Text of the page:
!n 1793, the year in which The Wolf of Dalriada is set, the civilised world of Europe was awash with new ideas of social justice and social management. Some of these were good, and some bad, but old ideas – also some good and some bad – were hard to eradicate. In the midst of this kind of maelstrom, as ever, most people want to achieve ordinary human ambitions such as falling in love and living happily ever after. After all, even if you are bringing about the death of kings, you still need lunch. But everything at the time and in those places – post-Jacobite Scotland and Revolutionary Paris – was changing. All the old certainties were being challenged. Unthought of earlier, for instance, people were now choosing marrying for romantic reasons – not just for political alliance or commercial gain or personal aggrandisement – and the social consequences of this were tremendous. And there are of course so many stories to be told here.
I also find it fascinating the way human beings can work simultaneously with both basic impulses and grand ideas. The Wolf of Dalriada, for example, is a ‘modern man’ in 18th Century terms but he also represents of old Highland ways. In addition, there is also the suspicion that he may be one of the Celtic/Gaelic immortals. Certainly this is how he is seen by his clan. And the heroine, Adelaide de Fontenoy, brought up at Versailles, has to embrace disgrace and poverty and yet survive. The question is: can she? People of any era are endlessly complex and fascinating but I think that the people of the 18th Century were at times tested to destruction. A lesson for us all.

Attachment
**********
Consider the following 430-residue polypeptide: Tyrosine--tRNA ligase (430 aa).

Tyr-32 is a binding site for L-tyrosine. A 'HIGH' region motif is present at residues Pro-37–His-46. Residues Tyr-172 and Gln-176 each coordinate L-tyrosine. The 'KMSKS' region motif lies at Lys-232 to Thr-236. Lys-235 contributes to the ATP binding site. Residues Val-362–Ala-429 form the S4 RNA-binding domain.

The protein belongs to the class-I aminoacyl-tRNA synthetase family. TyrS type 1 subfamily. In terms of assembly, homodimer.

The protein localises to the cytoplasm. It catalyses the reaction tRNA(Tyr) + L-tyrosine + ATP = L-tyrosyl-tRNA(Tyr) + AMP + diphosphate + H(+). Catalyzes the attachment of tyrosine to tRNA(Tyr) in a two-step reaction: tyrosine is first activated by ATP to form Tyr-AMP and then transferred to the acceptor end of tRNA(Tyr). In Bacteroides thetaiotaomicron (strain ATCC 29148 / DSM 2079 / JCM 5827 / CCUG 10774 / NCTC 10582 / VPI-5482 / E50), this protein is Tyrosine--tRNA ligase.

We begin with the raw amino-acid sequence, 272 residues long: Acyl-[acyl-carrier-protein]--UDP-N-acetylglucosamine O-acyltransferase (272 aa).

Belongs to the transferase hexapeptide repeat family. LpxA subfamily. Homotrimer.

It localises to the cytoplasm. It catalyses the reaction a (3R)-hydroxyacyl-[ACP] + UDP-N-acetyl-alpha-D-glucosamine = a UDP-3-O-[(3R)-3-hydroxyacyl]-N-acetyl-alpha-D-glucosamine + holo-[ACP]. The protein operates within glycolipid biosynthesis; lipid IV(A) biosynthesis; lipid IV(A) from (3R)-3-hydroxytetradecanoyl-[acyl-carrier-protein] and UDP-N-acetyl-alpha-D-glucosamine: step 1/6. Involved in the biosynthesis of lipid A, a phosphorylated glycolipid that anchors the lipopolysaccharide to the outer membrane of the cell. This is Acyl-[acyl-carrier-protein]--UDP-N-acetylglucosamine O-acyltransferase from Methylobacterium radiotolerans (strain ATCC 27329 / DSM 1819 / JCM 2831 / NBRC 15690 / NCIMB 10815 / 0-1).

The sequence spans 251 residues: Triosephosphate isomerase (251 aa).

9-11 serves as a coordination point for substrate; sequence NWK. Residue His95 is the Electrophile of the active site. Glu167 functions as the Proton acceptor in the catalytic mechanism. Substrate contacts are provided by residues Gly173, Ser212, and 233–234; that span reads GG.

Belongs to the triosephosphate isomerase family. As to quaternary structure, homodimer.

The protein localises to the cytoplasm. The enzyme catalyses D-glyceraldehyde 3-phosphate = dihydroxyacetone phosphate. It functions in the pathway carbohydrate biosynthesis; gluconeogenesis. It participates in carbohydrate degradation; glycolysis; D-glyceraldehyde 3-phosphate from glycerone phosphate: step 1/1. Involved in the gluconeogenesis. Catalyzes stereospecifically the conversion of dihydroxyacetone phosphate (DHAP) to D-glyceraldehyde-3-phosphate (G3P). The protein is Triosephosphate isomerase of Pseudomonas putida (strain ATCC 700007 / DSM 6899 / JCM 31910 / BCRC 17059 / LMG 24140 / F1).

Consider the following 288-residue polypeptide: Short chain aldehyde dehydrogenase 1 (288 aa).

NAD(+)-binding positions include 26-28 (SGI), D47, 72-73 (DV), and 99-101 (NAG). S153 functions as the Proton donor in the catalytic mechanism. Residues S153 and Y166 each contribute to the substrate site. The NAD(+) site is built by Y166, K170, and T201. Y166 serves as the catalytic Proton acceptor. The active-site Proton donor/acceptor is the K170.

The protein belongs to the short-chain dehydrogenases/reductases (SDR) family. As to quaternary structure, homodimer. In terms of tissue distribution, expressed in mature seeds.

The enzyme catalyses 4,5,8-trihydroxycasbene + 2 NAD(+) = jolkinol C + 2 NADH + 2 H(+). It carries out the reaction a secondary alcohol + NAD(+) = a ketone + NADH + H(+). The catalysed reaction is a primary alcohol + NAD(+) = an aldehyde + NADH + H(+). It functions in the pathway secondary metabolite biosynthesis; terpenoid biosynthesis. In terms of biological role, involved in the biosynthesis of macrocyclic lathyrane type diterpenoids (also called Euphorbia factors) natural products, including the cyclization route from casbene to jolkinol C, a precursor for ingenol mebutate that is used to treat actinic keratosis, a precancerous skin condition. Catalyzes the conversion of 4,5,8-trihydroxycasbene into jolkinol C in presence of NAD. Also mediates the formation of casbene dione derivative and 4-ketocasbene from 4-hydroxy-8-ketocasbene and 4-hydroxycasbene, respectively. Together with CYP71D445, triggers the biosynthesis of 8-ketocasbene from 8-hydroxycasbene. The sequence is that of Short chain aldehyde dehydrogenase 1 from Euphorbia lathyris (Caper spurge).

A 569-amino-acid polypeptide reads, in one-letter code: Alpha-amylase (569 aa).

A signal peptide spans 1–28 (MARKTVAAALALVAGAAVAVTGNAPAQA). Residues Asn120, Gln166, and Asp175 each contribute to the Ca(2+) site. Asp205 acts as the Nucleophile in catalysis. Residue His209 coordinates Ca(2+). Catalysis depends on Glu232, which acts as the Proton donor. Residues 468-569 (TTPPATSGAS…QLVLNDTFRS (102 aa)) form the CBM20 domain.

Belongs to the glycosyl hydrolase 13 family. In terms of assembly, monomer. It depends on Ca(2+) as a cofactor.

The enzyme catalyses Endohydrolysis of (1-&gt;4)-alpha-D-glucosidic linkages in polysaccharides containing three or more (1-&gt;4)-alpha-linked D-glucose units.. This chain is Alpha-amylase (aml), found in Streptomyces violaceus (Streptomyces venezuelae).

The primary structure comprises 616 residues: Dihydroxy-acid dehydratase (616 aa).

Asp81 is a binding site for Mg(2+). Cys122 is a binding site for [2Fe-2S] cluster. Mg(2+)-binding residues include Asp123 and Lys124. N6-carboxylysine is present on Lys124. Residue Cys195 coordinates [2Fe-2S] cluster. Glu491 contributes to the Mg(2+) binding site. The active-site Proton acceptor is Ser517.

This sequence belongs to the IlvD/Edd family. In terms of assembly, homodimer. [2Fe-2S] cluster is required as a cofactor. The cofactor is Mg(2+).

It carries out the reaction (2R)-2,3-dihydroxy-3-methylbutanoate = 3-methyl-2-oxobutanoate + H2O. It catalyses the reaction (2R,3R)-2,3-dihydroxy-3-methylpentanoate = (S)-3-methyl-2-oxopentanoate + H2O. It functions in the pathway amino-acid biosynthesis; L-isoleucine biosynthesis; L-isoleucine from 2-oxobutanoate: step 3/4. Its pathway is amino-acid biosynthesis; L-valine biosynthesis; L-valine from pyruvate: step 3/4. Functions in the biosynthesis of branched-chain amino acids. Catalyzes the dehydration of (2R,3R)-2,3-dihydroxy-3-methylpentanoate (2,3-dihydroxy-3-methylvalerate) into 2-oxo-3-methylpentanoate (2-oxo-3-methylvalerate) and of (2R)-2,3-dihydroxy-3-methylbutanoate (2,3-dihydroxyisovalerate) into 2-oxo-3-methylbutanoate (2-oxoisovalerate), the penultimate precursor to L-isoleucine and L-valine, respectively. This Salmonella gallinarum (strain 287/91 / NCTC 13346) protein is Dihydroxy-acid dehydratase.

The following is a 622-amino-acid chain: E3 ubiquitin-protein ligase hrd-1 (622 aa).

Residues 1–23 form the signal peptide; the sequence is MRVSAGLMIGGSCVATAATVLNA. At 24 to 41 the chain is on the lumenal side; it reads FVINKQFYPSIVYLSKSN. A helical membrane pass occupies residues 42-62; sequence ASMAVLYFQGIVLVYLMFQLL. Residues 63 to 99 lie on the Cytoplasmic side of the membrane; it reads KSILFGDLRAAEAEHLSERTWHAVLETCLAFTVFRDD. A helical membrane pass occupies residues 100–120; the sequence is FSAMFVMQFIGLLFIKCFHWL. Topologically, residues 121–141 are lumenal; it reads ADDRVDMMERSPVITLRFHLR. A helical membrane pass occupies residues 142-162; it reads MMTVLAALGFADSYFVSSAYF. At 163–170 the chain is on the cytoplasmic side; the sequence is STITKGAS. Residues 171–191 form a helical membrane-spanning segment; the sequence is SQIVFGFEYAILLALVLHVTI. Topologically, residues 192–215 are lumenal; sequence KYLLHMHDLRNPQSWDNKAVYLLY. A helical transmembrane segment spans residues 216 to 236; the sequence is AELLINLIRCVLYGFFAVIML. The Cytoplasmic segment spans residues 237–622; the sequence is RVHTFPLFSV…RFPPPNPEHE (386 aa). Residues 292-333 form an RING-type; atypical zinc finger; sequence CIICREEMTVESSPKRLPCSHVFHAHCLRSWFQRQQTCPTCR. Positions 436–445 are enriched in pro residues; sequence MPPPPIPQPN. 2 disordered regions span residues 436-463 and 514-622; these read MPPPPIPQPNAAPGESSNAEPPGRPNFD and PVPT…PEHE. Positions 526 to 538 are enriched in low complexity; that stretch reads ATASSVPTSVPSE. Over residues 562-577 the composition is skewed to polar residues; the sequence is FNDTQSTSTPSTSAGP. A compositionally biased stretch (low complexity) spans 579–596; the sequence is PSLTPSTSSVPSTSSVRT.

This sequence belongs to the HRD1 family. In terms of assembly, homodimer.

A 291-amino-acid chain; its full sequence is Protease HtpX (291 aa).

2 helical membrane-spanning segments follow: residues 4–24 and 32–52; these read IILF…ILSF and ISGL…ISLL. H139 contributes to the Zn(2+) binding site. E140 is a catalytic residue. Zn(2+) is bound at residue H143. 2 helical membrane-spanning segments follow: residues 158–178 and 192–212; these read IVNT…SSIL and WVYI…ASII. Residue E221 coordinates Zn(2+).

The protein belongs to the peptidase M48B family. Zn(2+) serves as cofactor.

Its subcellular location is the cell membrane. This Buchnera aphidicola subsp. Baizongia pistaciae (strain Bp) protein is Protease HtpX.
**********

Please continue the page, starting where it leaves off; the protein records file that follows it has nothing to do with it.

Q: One of the interesting things about writing historical fiction is that the reader has the benefit of hindsight, while the characters in the book do not. How do you use this to your advantage in The Wolf of Dalriada?
Given the complexity of the times, Characters have to second-guess the future – either to make sure they are on the winning side or to make a stand, while fearing the worst but hoping for the best. This lack of knowledge of what is certain, coupled with what the reader cannot help but know about history, ramps up suspense.